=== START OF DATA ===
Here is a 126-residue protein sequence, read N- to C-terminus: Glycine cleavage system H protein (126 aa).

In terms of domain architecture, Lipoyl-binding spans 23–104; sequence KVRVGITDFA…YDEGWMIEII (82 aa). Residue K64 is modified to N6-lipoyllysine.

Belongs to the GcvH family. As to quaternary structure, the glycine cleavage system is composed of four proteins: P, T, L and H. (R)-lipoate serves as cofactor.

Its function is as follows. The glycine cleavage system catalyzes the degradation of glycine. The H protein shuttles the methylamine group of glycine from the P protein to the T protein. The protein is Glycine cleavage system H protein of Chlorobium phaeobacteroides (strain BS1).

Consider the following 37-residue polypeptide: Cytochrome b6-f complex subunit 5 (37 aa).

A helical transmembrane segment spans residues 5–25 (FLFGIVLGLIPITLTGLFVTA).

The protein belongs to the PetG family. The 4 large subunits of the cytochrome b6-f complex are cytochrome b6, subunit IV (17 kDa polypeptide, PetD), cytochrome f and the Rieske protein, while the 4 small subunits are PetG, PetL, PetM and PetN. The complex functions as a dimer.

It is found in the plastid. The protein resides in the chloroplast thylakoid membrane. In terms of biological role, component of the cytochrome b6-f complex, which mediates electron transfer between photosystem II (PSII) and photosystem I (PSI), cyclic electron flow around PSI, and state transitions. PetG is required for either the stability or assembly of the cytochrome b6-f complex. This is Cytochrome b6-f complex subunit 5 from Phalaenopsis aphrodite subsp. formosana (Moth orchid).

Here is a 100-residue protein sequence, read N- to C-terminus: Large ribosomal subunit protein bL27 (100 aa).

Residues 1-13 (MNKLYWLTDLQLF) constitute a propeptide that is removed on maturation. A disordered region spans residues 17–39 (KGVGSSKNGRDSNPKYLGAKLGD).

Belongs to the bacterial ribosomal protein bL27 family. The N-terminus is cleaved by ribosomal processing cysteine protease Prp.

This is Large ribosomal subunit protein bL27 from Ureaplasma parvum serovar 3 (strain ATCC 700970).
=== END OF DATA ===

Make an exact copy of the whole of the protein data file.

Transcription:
Here is a 126-residue protein sequence, read N- to C-terminus: Glycine cleavage system H protein (126 aa).

In terms of domain architecture, Lipoyl-binding spans 23–104; sequence KVRVGITDFA…YDEGWMIEII (82 aa). Residue K64 is modified to N6-lipoyllysine.

Belongs to the GcvH family. As to quaternary structure, the glycine cleavage system is composed of four proteins: P, T, L and H. (R)-lipoate serves as cofactor.

Its function is as follows. The glycine cleavage system catalyzes the degradation of glycine. The H protein shuttles the methylamine group of glycine from the P protein to the T protein. The protein is Glycine cleavage system H protein of Chlorobium phaeobacteroides (strain BS1).

Consider the following 37-residue polypeptide: Cytochrome b6-f complex subunit 5 (37 aa).

A helical transmembrane segment spans residues 5–25 (FLFGIVLGLIPITLTGLFVTA).

The protein belongs to the PetG family. The 4 large subunits of the cytochrome b6-f complex are cytochrome b6, subunit IV (17 kDa polypeptide, PetD), cytochrome f and the Rieske protein, while the 4 small subunits are PetG, PetL, PetM and PetN. The complex functions as a dimer.

It is found in the plastid. The protein resides in the chloroplast thylakoid membrane. In terms of biological role, component of the cytochrome b6-f complex, which mediates electron transfer between photosystem II (PSII) and photosystem I (PSI), cyclic electron flow around PSI, and state transitions. PetG is required for either the stability or assembly of the cytochrome b6-f complex. This is Cytochrome b6-f complex subunit 5 from Phalaenopsis aphrodite subsp. formosana (Moth orchid).

Here is a 100-residue protein sequence, read N- to C-terminus: Large ribosomal subunit protein bL27 (100 aa).

Residues 1-13 (MNKLYWLTDLQLF) constitute a propeptide that is removed on maturation. A disordered region spans residues 17–39 (KGVGSSKNGRDSNPKYLGAKLGD).

Belongs to the bacterial ribosomal protein bL27 family. The N-terminus is cleaved by ribosomal processing cysteine protease Prp.

This is Large ribosomal subunit protein bL27 from Ureaplasma parvum serovar 3 (strain ATCC 700970).